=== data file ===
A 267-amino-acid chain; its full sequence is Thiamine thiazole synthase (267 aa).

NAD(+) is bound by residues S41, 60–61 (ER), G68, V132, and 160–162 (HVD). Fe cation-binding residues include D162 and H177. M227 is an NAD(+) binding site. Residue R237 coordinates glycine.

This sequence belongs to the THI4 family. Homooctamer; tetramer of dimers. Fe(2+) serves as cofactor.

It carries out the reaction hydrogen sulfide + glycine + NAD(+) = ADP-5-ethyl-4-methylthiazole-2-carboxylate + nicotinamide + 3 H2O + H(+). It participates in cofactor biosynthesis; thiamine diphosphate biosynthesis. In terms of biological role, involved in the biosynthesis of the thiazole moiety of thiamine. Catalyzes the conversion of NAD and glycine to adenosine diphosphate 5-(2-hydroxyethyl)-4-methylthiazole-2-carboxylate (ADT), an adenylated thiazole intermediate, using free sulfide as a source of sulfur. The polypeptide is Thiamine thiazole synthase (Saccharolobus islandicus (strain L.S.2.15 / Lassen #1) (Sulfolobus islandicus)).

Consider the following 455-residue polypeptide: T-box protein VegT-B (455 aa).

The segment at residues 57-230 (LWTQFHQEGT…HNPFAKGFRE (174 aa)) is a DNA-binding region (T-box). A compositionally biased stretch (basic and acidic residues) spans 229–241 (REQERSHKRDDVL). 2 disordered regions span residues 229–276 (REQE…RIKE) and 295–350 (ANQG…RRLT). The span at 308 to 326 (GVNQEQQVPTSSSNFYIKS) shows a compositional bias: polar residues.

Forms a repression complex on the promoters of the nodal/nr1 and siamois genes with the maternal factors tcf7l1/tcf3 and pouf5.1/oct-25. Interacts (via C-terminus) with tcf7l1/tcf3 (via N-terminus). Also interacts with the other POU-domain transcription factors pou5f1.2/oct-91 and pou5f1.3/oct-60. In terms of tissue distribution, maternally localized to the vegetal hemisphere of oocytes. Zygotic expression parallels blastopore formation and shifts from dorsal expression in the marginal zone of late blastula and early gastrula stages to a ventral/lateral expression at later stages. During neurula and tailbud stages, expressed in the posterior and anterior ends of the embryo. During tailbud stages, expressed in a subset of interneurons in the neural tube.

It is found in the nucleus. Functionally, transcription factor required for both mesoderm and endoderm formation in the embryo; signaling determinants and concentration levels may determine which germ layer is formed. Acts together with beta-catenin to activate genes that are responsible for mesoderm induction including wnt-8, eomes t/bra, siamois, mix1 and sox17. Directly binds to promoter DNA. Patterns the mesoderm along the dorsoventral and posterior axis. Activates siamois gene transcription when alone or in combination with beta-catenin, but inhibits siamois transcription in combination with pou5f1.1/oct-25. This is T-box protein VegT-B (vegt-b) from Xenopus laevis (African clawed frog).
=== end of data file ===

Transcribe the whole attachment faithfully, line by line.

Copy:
A 267-amino-acid chain; its full sequence is Thiamine thiazole synthase (267 aa).

NAD(+) is bound by residues S41, 60–61 (ER), G68, V132, and 160–162 (HVD). Fe cation-binding residues include D162 and H177. M227 is an NAD(+) binding site. Residue R237 coordinates glycine.

This sequence belongs to the THI4 family. Homooctamer; tetramer of dimers. Fe(2+) serves as cofactor.

It carries out the reaction hydrogen sulfide + glycine + NAD(+) = ADP-5-ethyl-4-methylthiazole-2-carboxylate + nicotinamide + 3 H2O + H(+). It participates in cofactor biosynthesis; thiamine diphosphate biosynthesis. In terms of biological role, involved in the biosynthesis of the thiazole moiety of thiamine. Catalyzes the conversion of NAD and glycine to adenosine diphosphate 5-(2-hydroxyethyl)-4-methylthiazole-2-carboxylate (ADT), an adenylated thiazole intermediate, using free sulfide as a source of sulfur. The polypeptide is Thiamine thiazole synthase (Saccharolobus islandicus (strain L.S.2.15 / Lassen #1) (Sulfolobus islandicus)).

Consider the following 455-residue polypeptide: T-box protein VegT-B (455 aa).

The segment at residues 57-230 (LWTQFHQEGT…HNPFAKGFRE (174 aa)) is a DNA-binding region (T-box). A compositionally biased stretch (basic and acidic residues) spans 229–241 (REQERSHKRDDVL). 2 disordered regions span residues 229–276 (REQE…RIKE) and 295–350 (ANQG…RRLT). The span at 308 to 326 (GVNQEQQVPTSSSNFYIKS) shows a compositional bias: polar residues.

Forms a repression complex on the promoters of the nodal/nr1 and siamois genes with the maternal factors tcf7l1/tcf3 and pouf5.1/oct-25. Interacts (via C-terminus) with tcf7l1/tcf3 (via N-terminus). Also interacts with the other POU-domain transcription factors pou5f1.2/oct-91 and pou5f1.3/oct-60. In terms of tissue distribution, maternally localized to the vegetal hemisphere of oocytes. Zygotic expression parallels blastopore formation and shifts from dorsal expression in the marginal zone of late blastula and early gastrula stages to a ventral/lateral expression at later stages. During neurula and tailbud stages, expressed in the posterior and anterior ends of the embryo. During tailbud stages, expressed in a subset of interneurons in the neural tube.

It is found in the nucleus. Functionally, transcription factor required for both mesoderm and endoderm formation in the embryo; signaling determinants and concentration levels may determine which germ layer is formed. Acts together with beta-catenin to activate genes that are responsible for mesoderm induction including wnt-8, eomes t/bra, siamois, mix1 and sox17. Directly binds to promoter DNA. Patterns the mesoderm along the dorsoventral and posterior axis. Activates siamois gene transcription when alone or in combination with beta-catenin, but inhibits siamois transcription in combination with pou5f1.1/oct-25. This is T-box protein VegT-B (vegt-b) from Xenopus laevis (African clawed frog).